Life Lessons I Learned from Grieving

This time last year, I became what felt like a very lost little girl. At the age of 27 I should have been anything but. I found myself numbly feeling my way through the minutes, hours, days. On the 17th of December 2012, my Dad passed away. While he had been in hospital for a few months, it was completely unexpected as he'd been given a clean bill of health and was due home the very next day. Just two hours before he had a stroke that claimed his life, we spoke on the phone of our excitement over Christmas. I was going to help fatten him up; he'd become really gaunt while under treatment for pnuemonia. Less than three hours later, I was listening to a nurse tell me that she couldn't reach my Mum, she couldn't reach my grandparents, oh, and my Dad had collapsed and died.

The rest of the night was a heady blur. Gathering an overnight bag, asking a friend to cat-sit, driving the two hours down to my home town, catching sight of my Mum, falling into her arms, both wailing. I wanted to see him, I had to. I needed to be sure that the lively and determined hero I grew up with was really gone because it didn't feel like it was real. My husband had to hold me upright for most of the time.

A year can give you a lot of perspective, and while I know there are some things that you really can only learn by travelling the road of grief, there are some things that I wish I had been warned about.

Your social circle will become smaller.
I'm going to assume that this isn't true for everyone, but for me I really did experience the meaning of the saying 'true friends show their strength in hard times'. I'm not a needy person, nor am I a person lacking in common sense. I couldn't expect people around me to constantly 'mind the grief'. I expected people to give me space. What I didn't expect was apathy, just a month into the first year. Being a strong person for your friends will ultimately come back to bite you if they aren't true friends, because when you need them, they'll turn away. I wasn't prepared for the anger from other people; anger that I wasn't available emotionally. Anger that I wasn't putting them first. It took a good six months for me to finally realise that all of the pain was proving one thing only; they weren't my friends to begin with. If I'd learned that from Day 1, I have a feeling this year would have been less torturous.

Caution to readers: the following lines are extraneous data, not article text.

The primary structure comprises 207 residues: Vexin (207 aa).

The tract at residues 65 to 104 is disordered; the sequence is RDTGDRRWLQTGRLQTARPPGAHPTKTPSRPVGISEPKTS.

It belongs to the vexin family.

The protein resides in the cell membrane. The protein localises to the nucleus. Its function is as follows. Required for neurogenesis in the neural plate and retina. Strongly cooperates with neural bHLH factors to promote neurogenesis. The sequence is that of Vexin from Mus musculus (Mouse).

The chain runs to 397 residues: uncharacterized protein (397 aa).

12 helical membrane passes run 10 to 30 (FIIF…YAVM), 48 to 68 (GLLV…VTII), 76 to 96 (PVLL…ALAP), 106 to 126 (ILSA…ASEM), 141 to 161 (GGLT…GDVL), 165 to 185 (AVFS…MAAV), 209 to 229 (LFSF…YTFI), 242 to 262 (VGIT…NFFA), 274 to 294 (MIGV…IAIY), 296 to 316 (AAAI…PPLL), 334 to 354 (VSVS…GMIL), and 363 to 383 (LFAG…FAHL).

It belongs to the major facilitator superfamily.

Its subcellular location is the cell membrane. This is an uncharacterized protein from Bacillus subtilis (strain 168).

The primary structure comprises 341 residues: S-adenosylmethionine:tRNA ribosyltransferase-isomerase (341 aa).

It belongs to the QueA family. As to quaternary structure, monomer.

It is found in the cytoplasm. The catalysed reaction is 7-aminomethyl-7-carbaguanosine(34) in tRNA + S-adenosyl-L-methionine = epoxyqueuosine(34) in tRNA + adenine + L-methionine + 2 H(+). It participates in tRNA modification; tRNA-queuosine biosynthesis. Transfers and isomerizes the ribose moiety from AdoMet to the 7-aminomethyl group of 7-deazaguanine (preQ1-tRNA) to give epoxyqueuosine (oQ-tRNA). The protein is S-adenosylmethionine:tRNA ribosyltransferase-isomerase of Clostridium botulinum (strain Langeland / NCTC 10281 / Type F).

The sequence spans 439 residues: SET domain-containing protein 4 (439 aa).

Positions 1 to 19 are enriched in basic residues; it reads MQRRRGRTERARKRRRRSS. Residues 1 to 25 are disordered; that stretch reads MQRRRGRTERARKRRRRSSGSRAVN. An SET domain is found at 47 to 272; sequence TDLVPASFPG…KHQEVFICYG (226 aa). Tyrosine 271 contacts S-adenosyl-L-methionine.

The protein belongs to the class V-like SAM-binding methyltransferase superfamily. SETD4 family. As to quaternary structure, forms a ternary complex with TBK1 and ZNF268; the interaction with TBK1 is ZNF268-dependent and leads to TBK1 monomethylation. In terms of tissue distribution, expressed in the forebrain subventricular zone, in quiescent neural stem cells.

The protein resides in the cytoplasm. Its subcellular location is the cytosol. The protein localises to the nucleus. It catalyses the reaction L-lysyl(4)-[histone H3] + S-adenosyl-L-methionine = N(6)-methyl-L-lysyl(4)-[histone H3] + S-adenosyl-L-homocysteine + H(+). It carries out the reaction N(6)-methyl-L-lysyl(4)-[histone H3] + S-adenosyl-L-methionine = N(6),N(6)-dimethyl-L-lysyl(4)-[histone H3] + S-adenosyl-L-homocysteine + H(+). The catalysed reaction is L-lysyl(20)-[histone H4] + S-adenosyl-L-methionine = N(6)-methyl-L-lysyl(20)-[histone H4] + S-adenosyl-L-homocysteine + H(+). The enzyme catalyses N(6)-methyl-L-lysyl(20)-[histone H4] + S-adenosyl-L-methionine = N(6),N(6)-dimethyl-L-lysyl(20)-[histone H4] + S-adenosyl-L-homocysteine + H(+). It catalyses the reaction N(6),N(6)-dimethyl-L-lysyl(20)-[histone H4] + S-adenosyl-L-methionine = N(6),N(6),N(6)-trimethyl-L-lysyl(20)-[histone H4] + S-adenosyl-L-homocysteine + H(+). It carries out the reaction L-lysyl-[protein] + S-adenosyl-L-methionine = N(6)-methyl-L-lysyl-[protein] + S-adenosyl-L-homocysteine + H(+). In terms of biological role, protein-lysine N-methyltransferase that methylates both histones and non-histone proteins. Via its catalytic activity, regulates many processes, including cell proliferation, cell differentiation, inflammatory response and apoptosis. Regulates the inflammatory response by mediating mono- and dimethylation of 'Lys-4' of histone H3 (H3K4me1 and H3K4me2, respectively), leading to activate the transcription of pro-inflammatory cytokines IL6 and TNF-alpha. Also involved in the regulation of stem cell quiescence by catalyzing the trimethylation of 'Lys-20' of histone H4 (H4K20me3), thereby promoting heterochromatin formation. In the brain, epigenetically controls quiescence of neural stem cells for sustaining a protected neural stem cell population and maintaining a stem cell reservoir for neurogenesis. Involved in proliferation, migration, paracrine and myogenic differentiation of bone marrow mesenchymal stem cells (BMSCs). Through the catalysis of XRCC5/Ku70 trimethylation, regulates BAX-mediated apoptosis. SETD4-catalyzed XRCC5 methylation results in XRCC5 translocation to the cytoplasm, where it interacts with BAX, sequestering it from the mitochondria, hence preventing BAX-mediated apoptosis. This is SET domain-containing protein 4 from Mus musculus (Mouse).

Grief is like a ninja.
There are days when although your mind is drifting towards your lost one, you're functioning fairly well in terms of living life. You can hold conversations and hell, you can even watch the TV without finding a thousand references that hurt your heart. But then, quite suddenly, you'll feel a jolt. Your brain feels like it just hit a brick wall. Before you know it your shoulders are shaking and you're crying uncontrollably, chokingly. The first time this happened I was terrified; I thought I had backward-stepped into a spell of depression. That stifling sense of terror, of not understanding was a sour feeling and it's one I could have done without. Now I know that when I get ninja-jumped by emotion, I need to stop, sit down and take care of myself.

You will learn things about yourself, and your loved ones.
Because I'm an only child, it was just Mum and I when it came to sorting through my Dad's possessions. I learned a lot about him, his past and who he was before I was born; just from paperwork and long-forgotten photographs. I learned that he had tragedy in his past, and he also had a lot of joy. I wish I had asked him more about his past. I also learned that I can be a tough cookie when I need to be. I wish I'd known this the night he died, because I could barely breathe while trying to figure out how I'd survive this awful experience. Dad always told me that I needed to toughen up, that I was too much of a people-pleaser often at the expense of my own well being. This year, I've finally found the courage to say no. I've finally learned how to get up off the floor and wipe off the footprints from my heart and mind. At the same time as feeling like a revelation, it feels painful because my Dad never got to see it. He never got to see his words finally shape me into the woman he saw under the frightened girl.

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